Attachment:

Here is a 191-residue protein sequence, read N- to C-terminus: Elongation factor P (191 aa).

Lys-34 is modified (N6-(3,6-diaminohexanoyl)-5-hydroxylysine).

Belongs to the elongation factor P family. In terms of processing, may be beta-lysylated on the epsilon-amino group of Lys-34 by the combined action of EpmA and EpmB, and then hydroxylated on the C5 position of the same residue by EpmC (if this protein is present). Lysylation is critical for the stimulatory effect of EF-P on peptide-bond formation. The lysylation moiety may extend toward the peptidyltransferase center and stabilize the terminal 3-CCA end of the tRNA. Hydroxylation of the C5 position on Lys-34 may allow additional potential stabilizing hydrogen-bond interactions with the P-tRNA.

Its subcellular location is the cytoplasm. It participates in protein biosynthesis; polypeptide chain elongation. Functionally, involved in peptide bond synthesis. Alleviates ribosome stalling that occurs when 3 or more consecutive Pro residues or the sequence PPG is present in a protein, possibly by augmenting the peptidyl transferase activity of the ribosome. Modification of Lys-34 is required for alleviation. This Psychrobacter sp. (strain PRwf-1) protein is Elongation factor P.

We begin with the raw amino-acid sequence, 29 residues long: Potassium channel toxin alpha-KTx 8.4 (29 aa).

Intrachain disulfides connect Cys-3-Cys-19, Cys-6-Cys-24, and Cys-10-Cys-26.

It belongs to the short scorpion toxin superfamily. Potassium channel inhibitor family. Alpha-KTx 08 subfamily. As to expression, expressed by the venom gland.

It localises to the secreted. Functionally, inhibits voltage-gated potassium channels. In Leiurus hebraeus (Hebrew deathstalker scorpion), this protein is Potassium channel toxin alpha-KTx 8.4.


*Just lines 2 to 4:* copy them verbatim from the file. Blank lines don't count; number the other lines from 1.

Lys-34 is modified (N6-(3,6-diaminohexanoyl)-5-hydroxylysine).

Belongs to the elongation factor P family. In terms of processing, may be beta-lysylated on the epsilon-amino group of Lys-34 by the combined action of EpmA and EpmB, and then hydroxylated on the C5 position of the same residue by EpmC (if this protein is present). Lysylation is critical for the stimulatory effect of EF-P on peptide-bond formation. The lysylation moiety may extend toward the peptidyltransferase center and stabilize the terminal 3-CCA end of the tRNA. Hydroxylation of the C5 position on Lys-34 may allow additional potential stabilizing hydrogen-bond interactions with the P-tRNA.

Its subcellular location is the cytoplasm. It participates in protein biosynthesis; polypeptide chain elongation. Functionally, involved in peptide bond synthesis. Alleviates ribosome stalling that occurs when 3 or more consecutive Pro residues or the sequence PPG is present in a protein, possibly by augmenting the peptidyl transferase activity of the ribosome. Modification of Lys-34 is required for alleviation. This Psychrobacter sp. (strain PRwf-1) protein is Elongation factor P.